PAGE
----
What about the future?

Is a MOOC course like this a good business? Based on book sales, it appears to be so in the short term, but what about the future? Considering the Foundations of Business Strategy is a basic course on the subject, there are hundreds or even thousands of institutions that could put one together, some of which have a better brand than Darden.

It is indeed quite possible that there will be competition in the future, but it still seems that there is certain advantage to being the first mover here: there are lots of potential subjects to build courses on, so while the MOOC space is still filled with blank spots, why would someone want to build a directly competing course, when they can build one on a different or more specialized subject, and showcase their specific expertise even better?

As for new entrants, the experiences of Darden are promising. Building a completely free course, and offering fairly low-cost, non-essential complementary material (MOOC students come from all over the world, so their sensitivity to price varies a lot) seems a viable business model. There is another industry that has come to the same conclusion, actually – the free-to-play model used in many online games is based on the same logic, and there the most successful US company, Riot Games, reported revenues of $624 million in 2013. The future looks exciting!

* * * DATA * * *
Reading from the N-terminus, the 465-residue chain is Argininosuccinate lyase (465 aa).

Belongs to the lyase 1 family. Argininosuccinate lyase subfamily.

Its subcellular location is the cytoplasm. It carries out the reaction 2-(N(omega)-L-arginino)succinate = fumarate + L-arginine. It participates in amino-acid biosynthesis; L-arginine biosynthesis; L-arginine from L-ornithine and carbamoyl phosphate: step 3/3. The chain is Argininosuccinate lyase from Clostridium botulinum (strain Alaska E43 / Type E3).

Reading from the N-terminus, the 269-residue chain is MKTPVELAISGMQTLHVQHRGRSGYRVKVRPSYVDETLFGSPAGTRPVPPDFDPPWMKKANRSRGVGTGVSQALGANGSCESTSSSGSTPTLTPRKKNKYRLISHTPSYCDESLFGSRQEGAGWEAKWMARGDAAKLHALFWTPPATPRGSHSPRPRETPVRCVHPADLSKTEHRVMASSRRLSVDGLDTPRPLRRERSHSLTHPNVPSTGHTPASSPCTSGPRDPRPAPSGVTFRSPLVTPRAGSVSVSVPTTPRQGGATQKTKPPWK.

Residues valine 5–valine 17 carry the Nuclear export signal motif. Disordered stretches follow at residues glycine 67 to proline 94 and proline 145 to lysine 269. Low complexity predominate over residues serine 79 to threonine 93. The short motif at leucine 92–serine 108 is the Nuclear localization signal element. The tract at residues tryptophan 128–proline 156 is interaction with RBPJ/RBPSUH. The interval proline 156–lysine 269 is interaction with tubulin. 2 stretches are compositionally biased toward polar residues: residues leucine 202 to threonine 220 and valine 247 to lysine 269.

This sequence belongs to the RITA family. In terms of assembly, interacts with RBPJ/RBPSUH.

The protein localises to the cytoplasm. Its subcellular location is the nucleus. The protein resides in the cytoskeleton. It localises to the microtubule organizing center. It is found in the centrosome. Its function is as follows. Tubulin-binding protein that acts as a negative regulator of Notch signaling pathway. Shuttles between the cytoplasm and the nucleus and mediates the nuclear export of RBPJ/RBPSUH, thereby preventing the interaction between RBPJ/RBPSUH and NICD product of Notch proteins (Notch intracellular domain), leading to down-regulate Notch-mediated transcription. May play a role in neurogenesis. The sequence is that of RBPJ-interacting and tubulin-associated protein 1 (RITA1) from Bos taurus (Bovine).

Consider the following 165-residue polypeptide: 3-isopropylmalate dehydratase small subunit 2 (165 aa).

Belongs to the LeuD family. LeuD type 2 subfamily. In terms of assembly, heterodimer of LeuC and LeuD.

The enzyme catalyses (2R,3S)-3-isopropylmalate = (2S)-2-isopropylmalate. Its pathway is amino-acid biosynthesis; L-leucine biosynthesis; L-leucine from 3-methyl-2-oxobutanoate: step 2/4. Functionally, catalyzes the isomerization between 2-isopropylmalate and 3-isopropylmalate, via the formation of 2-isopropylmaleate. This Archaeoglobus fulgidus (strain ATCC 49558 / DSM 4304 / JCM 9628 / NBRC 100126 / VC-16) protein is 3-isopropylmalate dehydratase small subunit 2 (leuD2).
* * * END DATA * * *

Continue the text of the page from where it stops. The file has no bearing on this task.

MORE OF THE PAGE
Photo: The Strategy of Chess by Ken Teegardin of (CC)

Author: Ville Kilkku

I run my own consultancy business, so if you find the ideas on this blog intriguing, contact me at or call me at +358 50 588 5043 and we can discuss how I can help you solve your business problems. I am currently based in Tornio, Finland, but work globally. Google+